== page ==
I Hate My Dog: A Gardener’s Confession
I hate my dog. There, I’ve said it. Ok, maybe hate is too strong of word, but then let me just say that I am really, really, more than momentarily p***d off at her.
Now, please know that I am an avid dog lover. In fact, I have three dogs – Maizy, Doug and Lucy. Maizy is a beautiful 9-year-old grey Pitbull we adopted from the Berkeley animal shelter about 4 years ago. She is incredibly calm and gentle, and minds us very well. Doug is a somewhat goofy, not-too-bright 12-year-old Pug I’ve had since he was a puppy, who likes to bark at things that aren’t necessarily there. He takes his walks very seriously and marches like he’s out on a scouting mission (his nickname is Gen. Douglas MacArthur). Then, there is Lucy. Ah yes, Lucy. Lucy is a brown deer Chihuahua, whom I adopted about 4 years ago. She is the youngest of the pack at 5 years old. She is overall very sweet and you can tell by the bounce of her little walk, that she is always having a good day. Lucy does not know that she is small, and sometimes, I am not sure she knows that she is a dog. Her nicknames are Princess, The Queen and, at times. . . Lucifer.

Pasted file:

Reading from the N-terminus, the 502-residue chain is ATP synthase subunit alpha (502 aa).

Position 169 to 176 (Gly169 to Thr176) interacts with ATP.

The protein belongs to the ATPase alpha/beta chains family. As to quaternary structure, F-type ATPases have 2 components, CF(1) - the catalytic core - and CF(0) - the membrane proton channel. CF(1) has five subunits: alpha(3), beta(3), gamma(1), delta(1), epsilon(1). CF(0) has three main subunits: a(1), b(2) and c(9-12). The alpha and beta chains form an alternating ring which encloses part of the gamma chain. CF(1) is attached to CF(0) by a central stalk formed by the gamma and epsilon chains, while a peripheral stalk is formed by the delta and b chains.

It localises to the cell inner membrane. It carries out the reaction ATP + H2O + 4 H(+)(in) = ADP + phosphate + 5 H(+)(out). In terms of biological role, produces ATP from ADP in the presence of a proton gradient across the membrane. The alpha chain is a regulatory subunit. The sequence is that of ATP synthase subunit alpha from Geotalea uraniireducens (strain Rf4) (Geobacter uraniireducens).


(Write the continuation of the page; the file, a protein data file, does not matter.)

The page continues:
Because I’ve had Doug since he was a puppy, I know everything about him. And, although we adopted Maizy from a shelter, she wasn’t a stray, so I knew some of her history too before she came to live with us. Lucy, on the other hand, is a mystery. She was found running loose in a field somewhere in Southern California, scooped up by Animal Services and then shipped up to Oregon, where I adopted her. By the time Lucy and I met, she had a year of life already behind her.